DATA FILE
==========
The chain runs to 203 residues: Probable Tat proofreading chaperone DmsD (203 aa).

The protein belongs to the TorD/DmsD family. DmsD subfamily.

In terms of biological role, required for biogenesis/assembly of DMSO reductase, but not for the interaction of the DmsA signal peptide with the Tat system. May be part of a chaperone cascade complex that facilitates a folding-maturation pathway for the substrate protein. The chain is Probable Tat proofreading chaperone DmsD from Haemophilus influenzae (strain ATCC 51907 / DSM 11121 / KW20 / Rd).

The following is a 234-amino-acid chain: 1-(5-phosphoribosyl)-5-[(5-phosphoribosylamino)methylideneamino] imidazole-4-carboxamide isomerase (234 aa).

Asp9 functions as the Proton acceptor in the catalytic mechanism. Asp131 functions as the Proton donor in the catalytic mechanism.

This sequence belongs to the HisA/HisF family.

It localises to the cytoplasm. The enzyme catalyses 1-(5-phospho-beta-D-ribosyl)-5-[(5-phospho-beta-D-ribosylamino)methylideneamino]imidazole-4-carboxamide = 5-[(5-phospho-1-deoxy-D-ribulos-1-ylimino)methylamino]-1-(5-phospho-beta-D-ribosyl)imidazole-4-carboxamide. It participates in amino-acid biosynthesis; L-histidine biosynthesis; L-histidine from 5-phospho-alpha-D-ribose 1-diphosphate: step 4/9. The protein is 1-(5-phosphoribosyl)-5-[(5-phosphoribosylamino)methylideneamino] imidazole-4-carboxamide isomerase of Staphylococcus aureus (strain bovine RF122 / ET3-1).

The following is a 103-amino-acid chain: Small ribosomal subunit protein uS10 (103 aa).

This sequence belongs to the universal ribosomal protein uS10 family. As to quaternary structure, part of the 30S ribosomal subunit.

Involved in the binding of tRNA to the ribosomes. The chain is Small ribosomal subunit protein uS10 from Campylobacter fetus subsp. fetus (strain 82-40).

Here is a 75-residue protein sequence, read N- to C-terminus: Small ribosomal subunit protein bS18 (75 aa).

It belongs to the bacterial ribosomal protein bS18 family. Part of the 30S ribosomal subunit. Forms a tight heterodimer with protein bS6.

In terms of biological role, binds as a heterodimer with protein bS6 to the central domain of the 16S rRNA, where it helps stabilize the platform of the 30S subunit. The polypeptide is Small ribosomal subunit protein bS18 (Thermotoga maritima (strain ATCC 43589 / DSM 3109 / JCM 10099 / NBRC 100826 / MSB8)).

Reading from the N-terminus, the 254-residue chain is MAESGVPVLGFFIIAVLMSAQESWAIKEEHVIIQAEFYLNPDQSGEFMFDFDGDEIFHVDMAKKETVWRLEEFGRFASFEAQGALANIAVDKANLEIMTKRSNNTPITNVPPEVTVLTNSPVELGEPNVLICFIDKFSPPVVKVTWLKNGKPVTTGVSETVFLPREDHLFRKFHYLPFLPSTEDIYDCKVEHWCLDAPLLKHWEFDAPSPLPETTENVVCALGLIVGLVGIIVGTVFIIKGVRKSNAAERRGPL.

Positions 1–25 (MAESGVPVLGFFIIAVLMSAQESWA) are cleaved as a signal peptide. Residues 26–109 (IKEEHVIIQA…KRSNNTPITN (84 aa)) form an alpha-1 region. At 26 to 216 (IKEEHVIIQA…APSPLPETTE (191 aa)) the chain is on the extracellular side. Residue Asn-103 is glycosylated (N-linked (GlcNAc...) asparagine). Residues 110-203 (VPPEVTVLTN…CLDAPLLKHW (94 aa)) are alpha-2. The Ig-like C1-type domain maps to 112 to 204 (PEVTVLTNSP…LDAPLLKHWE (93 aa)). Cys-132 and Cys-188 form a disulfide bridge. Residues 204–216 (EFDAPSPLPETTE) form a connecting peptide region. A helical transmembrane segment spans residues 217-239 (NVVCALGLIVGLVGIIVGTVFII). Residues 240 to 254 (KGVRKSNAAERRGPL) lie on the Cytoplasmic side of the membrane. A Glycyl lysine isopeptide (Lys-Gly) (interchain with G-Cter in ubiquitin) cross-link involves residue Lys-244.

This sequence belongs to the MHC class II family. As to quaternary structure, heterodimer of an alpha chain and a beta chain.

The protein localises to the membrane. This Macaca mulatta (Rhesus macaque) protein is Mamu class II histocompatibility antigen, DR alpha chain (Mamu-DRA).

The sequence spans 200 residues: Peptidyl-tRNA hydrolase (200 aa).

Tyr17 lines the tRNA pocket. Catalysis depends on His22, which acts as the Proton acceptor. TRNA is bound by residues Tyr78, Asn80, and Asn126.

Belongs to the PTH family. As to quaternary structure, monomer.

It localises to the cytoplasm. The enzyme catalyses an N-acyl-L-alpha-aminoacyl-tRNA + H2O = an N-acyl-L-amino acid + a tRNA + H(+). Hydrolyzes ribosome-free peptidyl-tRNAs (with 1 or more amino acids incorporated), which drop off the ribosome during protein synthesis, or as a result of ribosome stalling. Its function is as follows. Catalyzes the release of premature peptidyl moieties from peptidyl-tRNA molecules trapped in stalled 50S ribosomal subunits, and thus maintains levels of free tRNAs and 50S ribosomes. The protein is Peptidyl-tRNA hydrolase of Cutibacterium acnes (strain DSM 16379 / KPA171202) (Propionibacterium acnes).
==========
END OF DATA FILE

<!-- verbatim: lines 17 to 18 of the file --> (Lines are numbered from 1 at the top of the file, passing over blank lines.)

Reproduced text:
The protein localises to the membrane. This Macaca mulatta (Rhesus macaque) protein is Mamu class II histocompatibility antigen, DR alpha chain (Mamu-DRA).

The sequence spans 200 residues: Peptidyl-tRNA hydrolase (200 aa).